I just Love the Victorian era for all it's wonderful fashions, but not for all it's rules of etiquette. A couple of years ago I posted several articles on my Linda's Blog concerning Victorian Traditions and Victorian Etiquette. In re-reading some of them I thought you might like to read some of them, too.
Here's my post concerning Black Friday and Cyber Monday.
Have fun shopping or keying! LOL LOL
Today is the biggest shopping day of the year. The day after Thanksgiving, the traditional start of the holiday shopping season. Plus, Monday is the biggest shopping day of the year for Internet sales. Given that, I thought it might be fun to take a look at some of the Victorian rules of etiquette for shopping to see if they could be applied to today.
According to the Logicmgmt.com website Victorian Shopping Etiquette is as follows:
1) In visiting a store for the purpose of examining the goods or making purchases, conduct yourself with courtesy and amiability. That's always a good idea. Not always practical. Especially when there are only 5 of the latest toy and there are 100 parents waiting in line for hours.
2) Never look over goods without any intention of buying them. Are you kidding? That's the only way to tell if there's an imperfection.
3) Speak to the clerks and employees of the store with courtesy and kindness. Do not order them to show you anything. Request them to do so in a polite manner. In leaving their counter, say pleasantly "Good morning" or "Good Day". It's always a good idea to have manners and treat others with respect. However, if the store clerk is not paying attention to their job or is yacking on the phone with a friend you have the right to speak up.
4) Never take a costly piece of goods -- nor any piece -- into a better light without first asking the clerk's permission to do so. This rule has been changed to "IF YOU BREAK IT-IT'S YOURS!"
5) Should you find another person examining a piece of goods, do not take hold of it. Wait until it is laid down, and then make your examination. This rule definitely was written before they started having the mad rush of bridal gowns on sale at "Macy's" or the last minute rush at Christmas by the parents trying to get their child the "IT" toy of the season.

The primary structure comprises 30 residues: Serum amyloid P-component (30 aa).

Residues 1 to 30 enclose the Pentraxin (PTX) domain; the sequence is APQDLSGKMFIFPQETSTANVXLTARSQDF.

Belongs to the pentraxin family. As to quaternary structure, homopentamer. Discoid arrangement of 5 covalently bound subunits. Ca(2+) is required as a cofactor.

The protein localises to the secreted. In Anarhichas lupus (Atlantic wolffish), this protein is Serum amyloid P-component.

6) To attempt to "beat down" the price of an article is rude. In the best conducted stores the price of the goods is "fixed", and the salesmen are not allowed to change it. If the price does not suit you, you are not obliged to buy, but can go elsewhere. Didn't the Victorians barter? I bet car salesmen would love to have this rule nowadays.
7) Pushing or crowding at a counter, or the indulgence in personal remarks, handling the goods in a careless manner, or so roughly as to injure them, lounging upon the counter, or talking in a loud voice, are marks of bad breeding. What? The Victorians never experienced the mad rush of last minute shoppers. That's part of the fun.
8) Never let the door of a shop slam in the face of any person, nor permit a stranger to hold it open without any acknowledgement of courtesy. That's just plain rude, but I've seen it happen.
9) Never express your opinion about an article another is purchasing, unless asked to do so. If an item is defective and you know it, then I would think someone would appreciate knowing it. However, don't be surprised if you hear "Who asked you?"
10) You should never ask or expect a clerk waiting upon a customer to leave that person and attend to you. Wait patiently for your turn. A universal rule of shopping that some people do ignore. When they do look out. Talk about "road rage." That's nothing compared to "shopping rage!"
11) It is rude to make unfavorable comparisons between the goods you are examining, and those of another store. Doesn't apply to today. Nowadays with stores all matching their competitors lowest price you'd be a fool not to speak up.
12) Have your parcels sent and so avoid the fatigue of carrying them. Ah, there was a time when stores did this for you. Not anymore. Here's where a foldable shopping carts comes in handy.
I think they forgot a rule. Rule #13) Always let you personal shopper do the walking. You've got better things to do. If you don't have a personal shopper then go on to Rule #14) Always do your shopping in your jammies. Let your fingers do the walking over your keyboard and let the Internet be your guide. Personally, the latter is the best wait to shop.
If you decide to venture out into the wide, mad rush of holiday shoppers please BE SAFE!
Happy shopping to all.
And, remember the most important rule of shopping is - SHOP TIL YOU DROP or your fingers do!
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